Counter-Cultural: Literary & Cultural Resistance in Periodicals
This stream will be dedicated to the periodicals’ role in the formation of oppositional literatures and arts practices. As flexible, multi-genre platforms, many journals provided a space for literary critique and debate alongside the publication of poetry, prose and visual art. This allowed literary circles to define the aesthetic and social parameters of their production as they published and disseminated new work. In this stream, we will focus on the question of how specific periodicals helped shape anti-colonial, Marxist, national, feminist and other collective literatures. We invite presenters to uncover how periodicals addressed critical questions, such as: What role does literature play in the process of social change, national identity and collective self-definition? How does literature support social endeavors such as literacy, education, and political mobilization? What is anti-colonial literature after colonialism? What aesthetic contents and forms should writers adopt and how do regional and global trends influence local literary styles? Should writers work in hegemonic or colonial languages? Or should they write in dialects and indigenous languages?
Format of the Workshop
The two-day workshop will take place at the Centre for Humanities Research, University of the Western Cape, and will engage ongoing research platforms including Aesthetics After Colonialism, Rethinking Political Theory, Visual History and Theory, and Other Universals. Presenters will be asked to bring scans/copies of their select periodical to share with other participants; they will also be asked to pre-circulate papers 3-4 weeks in advance. The workshop will open with presenters introducing their periodical(s), including insights into why they are revisiting them. This will be followed by presentations, talks, and discussions. We will include public historians and political organisers from Cape Town who employ periodicals in popular education.
Organisers will cover lodging, food, and transport in Cape Town. National and international travel will be reimbursed as available. Priority will be given to scholars travelling from the Global South.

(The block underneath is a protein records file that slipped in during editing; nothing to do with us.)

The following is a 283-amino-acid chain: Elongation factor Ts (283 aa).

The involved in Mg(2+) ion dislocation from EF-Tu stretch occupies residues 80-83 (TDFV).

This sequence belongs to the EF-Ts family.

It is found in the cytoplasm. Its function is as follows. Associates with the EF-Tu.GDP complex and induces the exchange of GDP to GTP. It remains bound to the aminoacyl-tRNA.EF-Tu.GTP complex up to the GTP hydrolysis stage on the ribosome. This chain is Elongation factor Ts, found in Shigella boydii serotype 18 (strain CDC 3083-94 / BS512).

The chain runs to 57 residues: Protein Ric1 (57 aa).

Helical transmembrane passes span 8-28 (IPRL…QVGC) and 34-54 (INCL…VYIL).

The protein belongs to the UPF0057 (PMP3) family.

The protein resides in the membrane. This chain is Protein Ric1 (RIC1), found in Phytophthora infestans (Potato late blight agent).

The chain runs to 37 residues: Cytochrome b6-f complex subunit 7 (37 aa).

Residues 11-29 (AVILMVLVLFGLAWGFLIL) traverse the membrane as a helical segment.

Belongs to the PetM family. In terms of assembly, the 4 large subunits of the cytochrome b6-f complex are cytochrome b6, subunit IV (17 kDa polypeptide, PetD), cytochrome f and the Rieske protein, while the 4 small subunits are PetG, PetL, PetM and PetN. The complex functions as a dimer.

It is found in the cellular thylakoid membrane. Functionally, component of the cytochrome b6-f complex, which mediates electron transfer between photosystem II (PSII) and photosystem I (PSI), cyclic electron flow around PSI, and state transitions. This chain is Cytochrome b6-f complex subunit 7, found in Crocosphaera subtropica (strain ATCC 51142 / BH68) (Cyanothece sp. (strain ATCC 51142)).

Guidelines for Abstract Submission
We invite participants to engage comparatively with the periodical as a forum of local and transregional thought that addresses one or more of the above streams. We recognize that the radical periodical manifested in vastly different forms—from Communist party organs, to guerilla newsletters and bi-lingual internationalist literary magazines. Researchers are invited to select and present on one or more collection of prints from any genre they consider relevant. Researchers are asked to include the following information when submitting their abstract:
- A description of periodical(s) including: a. Title(s), b. Circulation period(s) and region(s), c. Publication language(s), d. Type(s) (e.g. was it a weekly magazine or ad hoc guerilla bulletin), e. Name of the editorial collective(s) or movement(s) responsible for publication (if available), f. Digital copy of periodical cover (if available).
- Title and abstract of a paper focusing one (or more) political, conceptual, literary, cultural, organizational or other intervention by the periodical(s) in question. What can these periodicals lend to our understanding at this moment? [Max. 400 words]
- A short bio [Max. 100 words]